Title:
Ballistic resistant panel
Kind Code:
A1


Abstract:
A ballistic resistant panel for use in protective garments. The ballistic resistant panel comprises at least two layers of multiple plies of a woven fibrous material wherein the plies of each layer are loosely stitched together within the respective layer and the layers are fastened together at the periphery of the panel. The loose construction yields a panel that is light-weight and more economic to manufacture.



Inventors:
Dovner, Edward (Avon, MA, US)
Application Number:
10/327525
Publication Date:
01/08/2004
Filing Date:
12/21/2002
Assignee:
FIRST CHOICE ARMOR and EQUIPMENT, Inc.
Primary Class:
International Classes:
F41H5/04; (IPC1-7): F41H1/02
View Patent Images:
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Primary Examiner:
MUROMOTO JR, ROBERT H
Attorney, Agent or Firm:
Perkins, Smith & Cohen (Boston, MA, US)
Claims:

What is claimed is:



1. A ballistic resistant panel comprising at least two layers, the layers having multiple plies of a woven fibrous material, the multiple plies of each layer being loosely stitched together within the respective layer, the layers being fastened together at the periphery of the panel.

2. The ballistic resistant panel of claim 1 wherein the panel has three layers, the plies of the first and third layers being loosely stitched together in a square pattern, the second layer being disposed between the first and third layers, and the plies of the second layer being loosely stitched together in a crossed-diagonal pattern.

3. The ballistic resistant panel of claim 2 wherein each layer has four plies of woven lyotropic liquid crystal polymer fibers.

4. The ballistic resistant panel of claim 2 wherein the first and third layers are comprised of three plies of woven lyotropic liquid crystal polymer fibers and the second layer is comprised of four plies of woven lyotropic liquid crystal polymer fibers.

5. The ballistic resistant panel of claim 1 wherein the panel has two layers, the plies of the first layer being loosely stitched together in a square pattern, and the plies of the second layer being loosely stitched together in a crossed-diagonal pattern.

6. The ballistic resistant panel of claim 5 wherein each layer is comprised of four plies of woven lyotropic liquid crystal polymer fibers.

7. The ballistic resistant panel of, claim 3 wherein the loose stitching is a one-inch diamond stitch at 3½ stitches per inch.

8. The ballistic resistant panel of claim 3 wherein the plies of the first and third layers have a warp to fill ratio of 11 by 28 fibers per inch and the plies of the second layer have a warp to fill ratio of 30 by 30 fibers per inch.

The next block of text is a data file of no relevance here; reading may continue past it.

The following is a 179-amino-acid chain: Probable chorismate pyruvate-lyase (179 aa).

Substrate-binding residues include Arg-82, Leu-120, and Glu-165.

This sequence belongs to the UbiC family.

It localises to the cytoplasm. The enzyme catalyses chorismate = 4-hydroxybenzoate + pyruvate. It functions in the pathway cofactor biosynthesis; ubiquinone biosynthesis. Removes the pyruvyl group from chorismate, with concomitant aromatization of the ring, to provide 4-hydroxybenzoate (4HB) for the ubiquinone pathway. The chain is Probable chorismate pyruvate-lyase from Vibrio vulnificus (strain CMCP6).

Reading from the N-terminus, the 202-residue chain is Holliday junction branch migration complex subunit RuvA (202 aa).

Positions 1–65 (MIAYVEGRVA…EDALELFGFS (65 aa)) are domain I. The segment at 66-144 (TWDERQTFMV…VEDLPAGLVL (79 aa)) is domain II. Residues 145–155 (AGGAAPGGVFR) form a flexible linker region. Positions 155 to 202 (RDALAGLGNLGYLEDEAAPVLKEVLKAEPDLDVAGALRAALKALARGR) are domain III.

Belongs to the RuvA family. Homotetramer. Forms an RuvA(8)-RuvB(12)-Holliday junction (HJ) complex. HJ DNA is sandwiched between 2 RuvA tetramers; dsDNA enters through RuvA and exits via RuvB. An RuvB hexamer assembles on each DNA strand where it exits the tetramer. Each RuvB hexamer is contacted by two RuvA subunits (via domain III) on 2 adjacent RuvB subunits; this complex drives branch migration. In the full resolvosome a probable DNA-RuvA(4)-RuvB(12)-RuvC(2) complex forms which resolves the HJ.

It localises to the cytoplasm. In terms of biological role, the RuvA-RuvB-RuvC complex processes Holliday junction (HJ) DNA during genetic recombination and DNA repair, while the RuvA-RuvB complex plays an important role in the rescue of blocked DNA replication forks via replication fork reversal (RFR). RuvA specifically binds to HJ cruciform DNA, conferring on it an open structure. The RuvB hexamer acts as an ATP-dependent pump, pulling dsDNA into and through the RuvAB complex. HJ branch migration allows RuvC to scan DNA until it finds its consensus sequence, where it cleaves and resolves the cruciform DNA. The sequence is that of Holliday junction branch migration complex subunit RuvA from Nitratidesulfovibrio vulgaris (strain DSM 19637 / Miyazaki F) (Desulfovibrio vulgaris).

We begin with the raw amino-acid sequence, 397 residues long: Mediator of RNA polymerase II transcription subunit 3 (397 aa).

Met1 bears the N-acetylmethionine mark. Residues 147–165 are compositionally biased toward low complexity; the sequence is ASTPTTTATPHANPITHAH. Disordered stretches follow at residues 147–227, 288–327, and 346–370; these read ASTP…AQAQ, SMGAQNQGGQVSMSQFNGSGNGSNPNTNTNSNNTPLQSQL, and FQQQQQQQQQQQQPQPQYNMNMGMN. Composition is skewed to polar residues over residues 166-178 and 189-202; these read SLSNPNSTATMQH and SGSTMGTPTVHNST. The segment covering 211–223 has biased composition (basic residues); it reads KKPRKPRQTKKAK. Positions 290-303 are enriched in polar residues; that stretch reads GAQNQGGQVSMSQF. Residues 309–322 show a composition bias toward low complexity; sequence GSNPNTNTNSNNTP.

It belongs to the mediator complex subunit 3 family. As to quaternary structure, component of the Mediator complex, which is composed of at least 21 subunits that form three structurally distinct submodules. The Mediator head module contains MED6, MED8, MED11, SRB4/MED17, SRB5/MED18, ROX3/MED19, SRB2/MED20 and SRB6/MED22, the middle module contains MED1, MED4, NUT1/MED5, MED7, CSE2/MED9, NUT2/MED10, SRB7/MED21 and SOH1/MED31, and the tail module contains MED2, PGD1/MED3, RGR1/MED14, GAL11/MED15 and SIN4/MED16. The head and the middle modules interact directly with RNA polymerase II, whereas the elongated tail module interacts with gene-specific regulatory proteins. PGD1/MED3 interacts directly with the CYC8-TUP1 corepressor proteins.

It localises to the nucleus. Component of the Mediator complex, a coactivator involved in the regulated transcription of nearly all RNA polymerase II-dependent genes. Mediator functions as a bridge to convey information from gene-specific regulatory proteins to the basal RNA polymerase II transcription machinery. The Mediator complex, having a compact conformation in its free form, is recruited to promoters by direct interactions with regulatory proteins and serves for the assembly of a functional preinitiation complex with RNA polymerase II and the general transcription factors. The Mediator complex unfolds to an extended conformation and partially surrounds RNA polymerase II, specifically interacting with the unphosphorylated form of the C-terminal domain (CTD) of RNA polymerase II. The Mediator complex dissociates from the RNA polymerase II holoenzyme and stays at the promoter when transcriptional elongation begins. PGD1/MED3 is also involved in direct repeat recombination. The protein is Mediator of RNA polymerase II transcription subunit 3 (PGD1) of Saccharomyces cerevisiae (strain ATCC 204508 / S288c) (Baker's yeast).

9. The ballistic resistant panel of claim 3 wherein the panel has an areal density of not more than about 0.84 pounds per square foot.

10. The ballistic resistant panel of claim 9 wherein the panel has a thickness of about 0.15 inches.

11. The ballistic resistant panel of claim 4 wherein the loose stitching is a one-inch diamond stitch at 3½ stitches per inch.

12. The ballistic resistant panel of claim 4 wherein the plies of the first and third layers have a warp to fill ratio of 11 by 28 fibers per inch and the plies of the second layer have a warp to fill ratio of 30 by 30 fibers per inch.

13. The ballistic resistant panel of claim 4 wherein the panel has an areal density of not more than about 0.66 pounds per square foot.

14. The ballistic resistant panel of claim 13 wherein the panel has a thickness of about 0.13 inches.

15. The ballistic resistant panel of claim 6 wherein the loose stitching is a one-inch diamond stitch at 3½ stitches per inch.

16. The ballistic resistant panel of claim 6 wherein the plies of the first layer have a warp to fill ratio of 11 by 28 fibers per inch and the plies of the second layer have a warp to fill ratio of 30 by 30 fibers per inch.

17. The ballistic resistant panel of claim 6 wherein the panel has an areal density of not more than about 0.51 pounds per square foot.

18. The ballistic resistant panel of claim 17 wherein the panel has a thickness of about 0.10 inches.

19. The ballistic resistant panel of claim 1 wherein the panel has an areal density of not more than about 0.84 pounds per square foot and meets NIJ Standard-0101.04 for Type IIIA ballistic threats.

20. The ballistic resistant panel of claim 1 wherein the panel has an areal density of not more than about 0.66 pounds per square foot and meets NIJ Standard-0101.04 for Type II ballistic threats.